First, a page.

Virtual contest is a way to take part in past contest, as close as possible to participation on time. It is supported only ACM-ICPC mode for virtual contests.
If you've seen these problems, a virtual contest is not for you - solve these problems in the archive.
If you just want to solve some problem from a contest, a virtual contest is not for you - solve this problem in the archive.
Never use someone else's code, read the tutorials or communicate with other person during a virtual contest.

No tag edit access

B. Symmetric and Transitive

time limit per test

1.5 secondsmemory limit per test

256 megabytesinput

standard inputoutput

standard outputLittle Johnny has recently learned about set theory. Now he is studying binary relations. You've probably heard the term "equivalence relation". These relations are very important in many areas of mathematics. For example, the equality of the two numbers is an equivalence relation.

A set ρ of pairs (*a*, *b*) of elements of some set *A* is called a binary relation on set *A*. For two elements *a* and *b* of the set *A* we say that they are in relation ρ, if pair , in this case we use a notation .

Binary relation is equivalence relation, if:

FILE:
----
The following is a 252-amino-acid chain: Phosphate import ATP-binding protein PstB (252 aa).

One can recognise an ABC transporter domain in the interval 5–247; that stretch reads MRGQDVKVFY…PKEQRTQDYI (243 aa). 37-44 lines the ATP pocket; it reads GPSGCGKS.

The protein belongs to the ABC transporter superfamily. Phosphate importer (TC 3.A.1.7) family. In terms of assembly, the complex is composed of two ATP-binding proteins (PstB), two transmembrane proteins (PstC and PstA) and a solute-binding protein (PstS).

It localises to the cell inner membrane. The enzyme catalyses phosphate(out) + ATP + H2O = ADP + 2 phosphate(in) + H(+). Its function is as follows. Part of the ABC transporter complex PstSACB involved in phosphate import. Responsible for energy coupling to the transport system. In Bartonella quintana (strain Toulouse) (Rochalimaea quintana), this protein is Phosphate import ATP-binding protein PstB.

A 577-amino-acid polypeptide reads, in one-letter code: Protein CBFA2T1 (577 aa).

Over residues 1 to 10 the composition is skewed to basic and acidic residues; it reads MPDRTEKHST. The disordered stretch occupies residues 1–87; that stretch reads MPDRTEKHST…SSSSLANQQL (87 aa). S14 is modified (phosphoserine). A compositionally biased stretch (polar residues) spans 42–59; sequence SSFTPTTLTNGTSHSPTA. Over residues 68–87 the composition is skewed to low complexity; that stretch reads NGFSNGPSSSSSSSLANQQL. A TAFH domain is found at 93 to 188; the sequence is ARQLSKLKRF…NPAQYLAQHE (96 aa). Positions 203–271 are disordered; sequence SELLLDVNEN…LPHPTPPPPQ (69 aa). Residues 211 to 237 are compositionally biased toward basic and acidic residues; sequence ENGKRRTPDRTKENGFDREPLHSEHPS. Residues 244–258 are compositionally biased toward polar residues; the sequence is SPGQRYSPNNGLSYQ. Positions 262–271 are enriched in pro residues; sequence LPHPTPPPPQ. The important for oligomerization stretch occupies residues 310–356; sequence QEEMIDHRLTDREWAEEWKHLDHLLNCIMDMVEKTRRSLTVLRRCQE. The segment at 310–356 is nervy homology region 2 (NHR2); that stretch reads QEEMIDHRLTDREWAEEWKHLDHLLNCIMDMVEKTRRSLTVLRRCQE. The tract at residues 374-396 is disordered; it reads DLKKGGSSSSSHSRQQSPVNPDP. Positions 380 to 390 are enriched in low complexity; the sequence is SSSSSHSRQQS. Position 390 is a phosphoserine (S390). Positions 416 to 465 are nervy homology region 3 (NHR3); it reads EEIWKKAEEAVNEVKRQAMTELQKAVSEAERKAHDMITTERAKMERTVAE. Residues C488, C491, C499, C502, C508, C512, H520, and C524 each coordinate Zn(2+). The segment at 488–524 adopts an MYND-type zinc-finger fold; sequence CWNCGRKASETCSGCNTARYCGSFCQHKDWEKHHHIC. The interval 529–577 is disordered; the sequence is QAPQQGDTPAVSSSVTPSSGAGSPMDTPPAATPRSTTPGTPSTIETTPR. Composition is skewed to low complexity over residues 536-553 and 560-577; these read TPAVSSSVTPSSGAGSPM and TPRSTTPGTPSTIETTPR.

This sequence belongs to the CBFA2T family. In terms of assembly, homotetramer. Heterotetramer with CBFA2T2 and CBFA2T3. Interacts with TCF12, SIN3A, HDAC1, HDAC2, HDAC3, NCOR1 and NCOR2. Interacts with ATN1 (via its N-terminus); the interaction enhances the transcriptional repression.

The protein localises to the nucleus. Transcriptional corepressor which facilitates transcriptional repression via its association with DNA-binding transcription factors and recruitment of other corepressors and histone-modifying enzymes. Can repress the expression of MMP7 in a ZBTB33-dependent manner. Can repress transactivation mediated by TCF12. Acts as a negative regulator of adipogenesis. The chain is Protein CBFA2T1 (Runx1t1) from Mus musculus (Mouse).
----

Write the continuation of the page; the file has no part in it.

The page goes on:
- It is reflexive (for any
*a*it is true that ); - It is symmetric (for any
*a*,*b*it is true that if , then ); - It is transitive (if and , than ).

Little Johnny is not completely a fool and he noticed that the first condition is not necessary! Here is his "proof":

Take any two elements, *a* and *b*. If , then (according to property (2)), which means (according to property (3)).

It's very simple, isn't it? However, you noticed that Johnny's "proof" is wrong, and decided to show him a lot of examples that prove him wrong.

Here's your task: count the number of binary relations over a set of size *n* such that they are symmetric, transitive, but not an equivalence relations (i.e. they are not reflexive).

Since their number may be very large (not 0, according to Little Johnny), print the remainder of integer division of this number by 10^{9} + 7.

Input

A single line contains a single integer *n* (1 ≤ *n* ≤ 4000).

Output

In a single line print the answer to the problem modulo 10^{9} + 7.

Examples

Input

1

Output

1

Input

2

Output

3

Input

3

Output

10

Note

If *n* = 1 there is only one such relation — an empty one, i.e. . In other words, for a single element *x* of set *A* the following is hold: .

If *n* = 2 there are three such relations. Let's assume that set *A* consists of two elements, *x* and *y*. Then the valid relations are , ρ = {(*x*, *x*)}, ρ = {(*y*, *y*)}. It is easy to see that the three listed binary relations are symmetric and transitive relations, but they are not equivalence relations.

Codeforces (c) Copyright 2010-2019 Mike Mirzayanov

The only programming contests Web 2.0 platform

Server time: Mar/19/2019 09:44:10 (d3).

Desktop version, switch to mobile version.

Supported by

User lists

Name |
---|